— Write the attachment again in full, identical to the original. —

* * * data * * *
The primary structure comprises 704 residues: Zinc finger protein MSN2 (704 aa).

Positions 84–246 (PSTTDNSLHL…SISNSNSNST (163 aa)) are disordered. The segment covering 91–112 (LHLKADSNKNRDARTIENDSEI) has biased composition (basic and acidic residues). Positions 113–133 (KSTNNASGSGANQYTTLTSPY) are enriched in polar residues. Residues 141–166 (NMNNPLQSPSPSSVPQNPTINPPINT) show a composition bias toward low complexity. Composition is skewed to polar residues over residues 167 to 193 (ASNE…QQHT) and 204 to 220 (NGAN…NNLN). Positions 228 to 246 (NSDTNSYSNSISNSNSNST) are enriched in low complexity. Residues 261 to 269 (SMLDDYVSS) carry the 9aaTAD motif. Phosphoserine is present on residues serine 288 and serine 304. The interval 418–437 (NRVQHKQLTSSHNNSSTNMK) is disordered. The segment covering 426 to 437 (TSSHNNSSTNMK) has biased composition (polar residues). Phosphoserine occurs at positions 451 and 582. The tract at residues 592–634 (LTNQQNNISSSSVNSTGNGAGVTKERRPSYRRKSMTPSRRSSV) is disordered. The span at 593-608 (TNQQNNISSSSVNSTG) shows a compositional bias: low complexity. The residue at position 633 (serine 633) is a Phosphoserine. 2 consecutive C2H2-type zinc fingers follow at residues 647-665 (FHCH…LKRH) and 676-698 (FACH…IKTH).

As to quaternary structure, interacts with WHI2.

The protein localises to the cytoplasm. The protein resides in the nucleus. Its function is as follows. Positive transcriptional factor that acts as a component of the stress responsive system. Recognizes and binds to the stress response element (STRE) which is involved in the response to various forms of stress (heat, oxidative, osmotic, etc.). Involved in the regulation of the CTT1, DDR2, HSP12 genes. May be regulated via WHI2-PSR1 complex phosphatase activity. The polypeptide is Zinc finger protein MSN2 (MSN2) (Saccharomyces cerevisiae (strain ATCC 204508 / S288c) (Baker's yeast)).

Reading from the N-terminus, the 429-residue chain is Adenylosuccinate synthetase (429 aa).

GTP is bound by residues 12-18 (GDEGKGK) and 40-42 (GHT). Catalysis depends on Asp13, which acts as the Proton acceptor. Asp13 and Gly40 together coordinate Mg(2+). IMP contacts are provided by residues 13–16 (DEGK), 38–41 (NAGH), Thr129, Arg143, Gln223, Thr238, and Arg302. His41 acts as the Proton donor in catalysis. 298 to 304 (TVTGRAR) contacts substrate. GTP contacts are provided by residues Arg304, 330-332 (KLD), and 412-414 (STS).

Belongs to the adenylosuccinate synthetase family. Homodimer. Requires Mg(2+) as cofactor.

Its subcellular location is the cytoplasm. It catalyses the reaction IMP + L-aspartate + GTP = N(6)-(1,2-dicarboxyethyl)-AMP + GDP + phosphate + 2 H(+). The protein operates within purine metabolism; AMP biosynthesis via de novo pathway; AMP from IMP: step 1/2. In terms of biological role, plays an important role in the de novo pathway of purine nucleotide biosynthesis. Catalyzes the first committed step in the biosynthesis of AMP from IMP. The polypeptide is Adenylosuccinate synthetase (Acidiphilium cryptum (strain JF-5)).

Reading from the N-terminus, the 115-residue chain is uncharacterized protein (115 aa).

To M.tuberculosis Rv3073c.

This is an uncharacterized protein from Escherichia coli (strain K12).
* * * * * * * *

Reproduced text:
The primary structure comprises 704 residues: Zinc finger protein MSN2 (704 aa).

Positions 84–246 (PSTTDNSLHL…SISNSNSNST (163 aa)) are disordered. The segment covering 91–112 (LHLKADSNKNRDARTIENDSEI) has biased composition (basic and acidic residues). Positions 113–133 (KSTNNASGSGANQYTTLTSPY) are enriched in polar residues. Residues 141–166 (NMNNPLQSPSPSSVPQNPTINPPINT) show a composition bias toward low complexity. Composition is skewed to polar residues over residues 167 to 193 (ASNE…QQHT) and 204 to 220 (NGAN…NNLN). Positions 228 to 246 (NSDTNSYSNSISNSNSNST) are enriched in low complexity. Residues 261 to 269 (SMLDDYVSS) carry the 9aaTAD motif. Phosphoserine is present on residues serine 288 and serine 304. The interval 418–437 (NRVQHKQLTSSHNNSSTNMK) is disordered. The segment covering 426 to 437 (TSSHNNSSTNMK) has biased composition (polar residues). Phosphoserine occurs at positions 451 and 582. The tract at residues 592–634 (LTNQQNNISSSSVNSTGNGAGVTKERRPSYRRKSMTPSRRSSV) is disordered. The span at 593-608 (TNQQNNISSSSVNSTG) shows a compositional bias: low complexity. The residue at position 633 (serine 633) is a Phosphoserine. 2 consecutive C2H2-type zinc fingers follow at residues 647-665 (FHCH…LKRH) and 676-698 (FACH…IKTH).

As to quaternary structure, interacts with WHI2.

The protein localises to the cytoplasm. The protein resides in the nucleus. Its function is as follows. Positive transcriptional factor that acts as a component of the stress responsive system. Recognizes and binds to the stress response element (STRE) which is involved in the response to various forms of stress (heat, oxidative, osmotic, etc.). Involved in the regulation of the CTT1, DDR2, HSP12 genes. May be regulated via WHI2-PSR1 complex phosphatase activity. The polypeptide is Zinc finger protein MSN2 (MSN2) (Saccharomyces cerevisiae (strain ATCC 204508 / S288c) (Baker's yeast)).

Reading from the N-terminus, the 429-residue chain is Adenylosuccinate synthetase (429 aa).

GTP is bound by residues 12-18 (GDEGKGK) and 40-42 (GHT). Catalysis depends on Asp13, which acts as the Proton acceptor. Asp13 and Gly40 together coordinate Mg(2+). IMP contacts are provided by residues 13–16 (DEGK), 38–41 (NAGH), Thr129, Arg143, Gln223, Thr238, and Arg302. His41 acts as the Proton donor in catalysis. 298 to 304 (TVTGRAR) contacts substrate. GTP contacts are provided by residues Arg304, 330-332 (KLD), and 412-414 (STS).

Belongs to the adenylosuccinate synthetase family. Homodimer. Requires Mg(2+) as cofactor.

Its subcellular location is the cytoplasm. It catalyses the reaction IMP + L-aspartate + GTP = N(6)-(1,2-dicarboxyethyl)-AMP + GDP + phosphate + 2 H(+). The protein operates within purine metabolism; AMP biosynthesis via de novo pathway; AMP from IMP: step 1/2. In terms of biological role, plays an important role in the de novo pathway of purine nucleotide biosynthesis. Catalyzes the first committed step in the biosynthesis of AMP from IMP. The polypeptide is Adenylosuccinate synthetase (Acidiphilium cryptum (strain JF-5)).

Reading from the N-terminus, the 115-residue chain is uncharacterized protein (115 aa).

To M.tuberculosis Rv3073c.

This is an uncharacterized protein from Escherichia coli (strain K12).